The Knesset Committee for Immigration, Absorption and Diaspora Affairs held a meeting on Monday to hail the Genesis Prize, often referred to as the Jewish Nobel.
The prize committee, headed by Jewish Agency chairman Natan Sharansky, selected Si Anish Kapoor, a British sculptor who has become a champion of Syrian refugee rights, as its 2017 prize laureate. Kapoor said he would use the $1 million award – and the global platform provided by the Genesis Prize – to help alleviate the refugee crisis and to try and expand the Jewish community’s engagement in a global effort to aid Syrian refugees.
At the meeting on Monday, Sharansky said that the purpose of the prize was to present Jewish youth with a variety of accomplished role models. “Each winner commits to a year of personal service to help strengthen the Jewish identity of Jewish youth around the world,” he said.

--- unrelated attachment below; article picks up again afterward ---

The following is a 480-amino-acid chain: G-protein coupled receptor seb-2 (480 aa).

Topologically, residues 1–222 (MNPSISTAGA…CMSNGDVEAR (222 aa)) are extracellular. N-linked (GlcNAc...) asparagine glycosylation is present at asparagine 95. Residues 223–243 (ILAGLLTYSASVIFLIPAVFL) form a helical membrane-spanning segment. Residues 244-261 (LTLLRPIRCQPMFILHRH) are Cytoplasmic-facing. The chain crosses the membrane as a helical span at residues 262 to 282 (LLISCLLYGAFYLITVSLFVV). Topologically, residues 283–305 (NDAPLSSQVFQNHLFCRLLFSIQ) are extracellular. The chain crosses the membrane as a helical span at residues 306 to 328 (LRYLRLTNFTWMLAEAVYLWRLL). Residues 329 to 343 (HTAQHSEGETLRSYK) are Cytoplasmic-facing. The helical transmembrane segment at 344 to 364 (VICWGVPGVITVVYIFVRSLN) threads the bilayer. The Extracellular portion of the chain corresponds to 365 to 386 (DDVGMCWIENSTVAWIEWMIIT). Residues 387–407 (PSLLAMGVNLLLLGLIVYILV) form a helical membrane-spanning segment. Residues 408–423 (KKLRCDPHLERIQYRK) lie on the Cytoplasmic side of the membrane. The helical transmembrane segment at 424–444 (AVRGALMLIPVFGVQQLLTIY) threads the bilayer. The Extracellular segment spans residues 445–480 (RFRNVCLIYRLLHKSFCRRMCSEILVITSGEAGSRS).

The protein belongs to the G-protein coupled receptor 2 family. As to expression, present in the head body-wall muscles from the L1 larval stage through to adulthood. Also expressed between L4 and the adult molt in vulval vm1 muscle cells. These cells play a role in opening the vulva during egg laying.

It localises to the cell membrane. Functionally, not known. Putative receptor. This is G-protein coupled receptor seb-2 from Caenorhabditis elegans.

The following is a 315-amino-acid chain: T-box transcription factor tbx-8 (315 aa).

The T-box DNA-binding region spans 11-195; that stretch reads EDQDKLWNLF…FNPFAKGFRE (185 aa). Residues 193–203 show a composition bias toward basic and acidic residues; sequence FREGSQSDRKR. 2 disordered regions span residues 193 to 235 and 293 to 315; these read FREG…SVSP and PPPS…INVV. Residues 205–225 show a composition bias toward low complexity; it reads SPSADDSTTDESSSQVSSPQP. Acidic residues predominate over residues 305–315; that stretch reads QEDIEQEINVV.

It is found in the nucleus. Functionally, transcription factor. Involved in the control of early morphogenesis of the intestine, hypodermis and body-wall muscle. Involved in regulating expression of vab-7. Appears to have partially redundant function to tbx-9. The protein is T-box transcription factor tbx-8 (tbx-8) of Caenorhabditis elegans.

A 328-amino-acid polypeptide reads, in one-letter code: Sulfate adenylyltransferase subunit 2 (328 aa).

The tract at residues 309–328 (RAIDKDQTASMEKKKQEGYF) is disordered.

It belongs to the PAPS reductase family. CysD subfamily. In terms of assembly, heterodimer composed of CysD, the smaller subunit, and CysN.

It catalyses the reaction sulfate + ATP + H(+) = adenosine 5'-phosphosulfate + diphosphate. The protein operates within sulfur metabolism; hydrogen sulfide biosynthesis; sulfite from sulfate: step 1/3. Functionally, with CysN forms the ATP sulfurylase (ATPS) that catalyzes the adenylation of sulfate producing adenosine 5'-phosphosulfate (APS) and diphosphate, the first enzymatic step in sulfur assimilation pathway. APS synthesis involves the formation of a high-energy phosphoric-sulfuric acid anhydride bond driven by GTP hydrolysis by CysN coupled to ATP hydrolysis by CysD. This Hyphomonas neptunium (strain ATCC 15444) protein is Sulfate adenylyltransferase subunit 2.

Sana Britavsky, deputy CEO of the Genesis Prize, said that the prize was an investment in Israel’s economic future and also reinforced the status of Jerusalem as Israel’s capital since the annual ceremony is held in the city.
Kulanu MK Tali Ploskov, who led the Knesset session, praised the prize and its role in improving Israel’s image overseas and in bolstering Jewish identity among youth around the world.
“Genesis’s contribution in both of these areas is of the utmost importance,” she said.